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How Relevant are You?

I spent the majority of my years as a student in obscurity, afraid my stuttering would embarrass me in some way.  It wasn’t until my senior year of high school that I began to become relevant, serving on student council, volunteering to help build the class float for homecoming and reaching out to individuals throughout the school.  Whether popularity makes you relevant or not, I came into my own as a human being, with the highlight turning my parents basement into a nightclub for one Christmas evening during my freshmen year of college.

What good is it, my brothers and sisters, if someone claims to have faith but has no deeds? Can such faith save them? – James 2:14

In the years that followed, inconsistency is the best term that describes my life.  I had my moments in the spot light, playing sand volleyball at Geauga Lake in its hey day, serving as a journalist for Travel Golf Media and store manager of Michael Jordan Golf at O’Hare International Airport.  However, I consider these personal accomplishments, not something that makes you relevant.  The best way to explain relevance is by quoting Larry the Cable Guy, ” get ur done!”  Yet, what if you invest your time and energy into things that are trivial?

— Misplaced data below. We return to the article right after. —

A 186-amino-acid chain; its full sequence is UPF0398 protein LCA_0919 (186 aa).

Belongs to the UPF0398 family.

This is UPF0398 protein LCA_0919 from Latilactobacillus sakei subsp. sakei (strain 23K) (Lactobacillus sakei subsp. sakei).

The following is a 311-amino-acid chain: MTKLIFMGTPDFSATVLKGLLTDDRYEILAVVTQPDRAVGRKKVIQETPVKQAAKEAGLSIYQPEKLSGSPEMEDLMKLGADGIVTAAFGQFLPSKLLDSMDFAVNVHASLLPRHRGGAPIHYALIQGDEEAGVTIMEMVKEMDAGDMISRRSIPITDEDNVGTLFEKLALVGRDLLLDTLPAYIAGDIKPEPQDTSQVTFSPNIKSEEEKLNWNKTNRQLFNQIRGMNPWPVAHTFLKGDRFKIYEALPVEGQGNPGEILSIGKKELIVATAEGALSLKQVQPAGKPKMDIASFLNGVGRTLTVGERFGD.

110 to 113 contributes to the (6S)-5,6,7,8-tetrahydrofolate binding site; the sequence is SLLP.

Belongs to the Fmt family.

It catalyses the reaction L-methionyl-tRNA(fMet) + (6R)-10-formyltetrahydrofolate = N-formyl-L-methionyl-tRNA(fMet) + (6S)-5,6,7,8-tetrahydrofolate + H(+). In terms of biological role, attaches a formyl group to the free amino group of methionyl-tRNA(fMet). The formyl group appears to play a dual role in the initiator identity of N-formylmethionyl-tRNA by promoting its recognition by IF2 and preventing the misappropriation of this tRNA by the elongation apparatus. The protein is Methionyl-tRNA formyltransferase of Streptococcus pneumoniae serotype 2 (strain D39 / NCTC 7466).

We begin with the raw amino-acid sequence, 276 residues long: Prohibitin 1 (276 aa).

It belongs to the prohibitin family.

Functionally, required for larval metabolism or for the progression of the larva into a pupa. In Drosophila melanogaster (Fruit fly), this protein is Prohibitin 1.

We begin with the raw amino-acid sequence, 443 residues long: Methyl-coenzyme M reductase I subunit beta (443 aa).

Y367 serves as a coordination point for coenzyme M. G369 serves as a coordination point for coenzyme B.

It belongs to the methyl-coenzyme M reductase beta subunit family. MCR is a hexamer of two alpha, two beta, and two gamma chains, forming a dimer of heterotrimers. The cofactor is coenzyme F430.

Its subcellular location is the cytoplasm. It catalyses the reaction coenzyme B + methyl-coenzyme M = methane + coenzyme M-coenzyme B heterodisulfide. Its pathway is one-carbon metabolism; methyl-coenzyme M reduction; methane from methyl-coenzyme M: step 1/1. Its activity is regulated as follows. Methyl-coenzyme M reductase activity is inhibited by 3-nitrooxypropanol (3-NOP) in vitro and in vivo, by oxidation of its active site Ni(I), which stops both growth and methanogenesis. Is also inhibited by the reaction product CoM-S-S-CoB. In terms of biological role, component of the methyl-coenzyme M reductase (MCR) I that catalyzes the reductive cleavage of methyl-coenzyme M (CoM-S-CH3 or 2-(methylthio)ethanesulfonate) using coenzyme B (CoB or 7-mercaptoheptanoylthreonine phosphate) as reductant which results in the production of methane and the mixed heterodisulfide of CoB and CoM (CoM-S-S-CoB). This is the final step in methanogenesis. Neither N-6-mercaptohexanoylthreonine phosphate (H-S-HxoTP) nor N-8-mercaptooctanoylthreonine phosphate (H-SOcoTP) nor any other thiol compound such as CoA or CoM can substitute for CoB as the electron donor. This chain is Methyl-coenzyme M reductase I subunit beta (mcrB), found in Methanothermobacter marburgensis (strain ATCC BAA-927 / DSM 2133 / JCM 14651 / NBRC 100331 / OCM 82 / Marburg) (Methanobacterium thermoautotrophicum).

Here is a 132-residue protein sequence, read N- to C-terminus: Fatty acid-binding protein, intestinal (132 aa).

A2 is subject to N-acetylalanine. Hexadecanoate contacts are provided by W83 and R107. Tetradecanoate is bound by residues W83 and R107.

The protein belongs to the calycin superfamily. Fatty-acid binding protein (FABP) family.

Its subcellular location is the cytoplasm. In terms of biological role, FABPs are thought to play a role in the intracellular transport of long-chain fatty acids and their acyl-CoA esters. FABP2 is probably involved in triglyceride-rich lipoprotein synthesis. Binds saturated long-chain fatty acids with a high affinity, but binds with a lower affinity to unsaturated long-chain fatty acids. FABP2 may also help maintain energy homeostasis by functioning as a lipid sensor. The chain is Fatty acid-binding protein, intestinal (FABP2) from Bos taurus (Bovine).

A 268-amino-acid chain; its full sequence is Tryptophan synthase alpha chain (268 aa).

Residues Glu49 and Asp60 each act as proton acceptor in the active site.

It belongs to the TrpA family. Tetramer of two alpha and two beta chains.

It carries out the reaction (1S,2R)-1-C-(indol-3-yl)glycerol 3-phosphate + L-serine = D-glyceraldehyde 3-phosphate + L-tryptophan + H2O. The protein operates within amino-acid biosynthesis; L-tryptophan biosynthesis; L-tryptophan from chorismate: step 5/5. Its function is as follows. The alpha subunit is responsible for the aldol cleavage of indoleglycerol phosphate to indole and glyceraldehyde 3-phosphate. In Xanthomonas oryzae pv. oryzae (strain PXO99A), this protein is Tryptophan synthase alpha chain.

In the same way, faith by itself, if it is not accompanied by action, is dead, James 2:17.

From an eternal perspective, my most relevant year was 1993.  I spent the first portion at a youth ministry trade school called Tentmaker’s, fine tuning my spiritual gifts.  The next three months involved applying this new found knowledge as a counselor and teacher at a boarding school for career underachieving junior high students.  The final six months of 93 were my finest, serving as a youth pastor in Columbus, Indiana.  These days were the epitome of relevance, meeting my wife to be in the final month of this year.  Yet, for now, I struggle to find relevance, distracted by the stress of life.  Although its nice to reminisce from time to time, its never to late to become relevant again.  May we all strive to find our place in this world so that our deeds, faith and work will not be done in vain.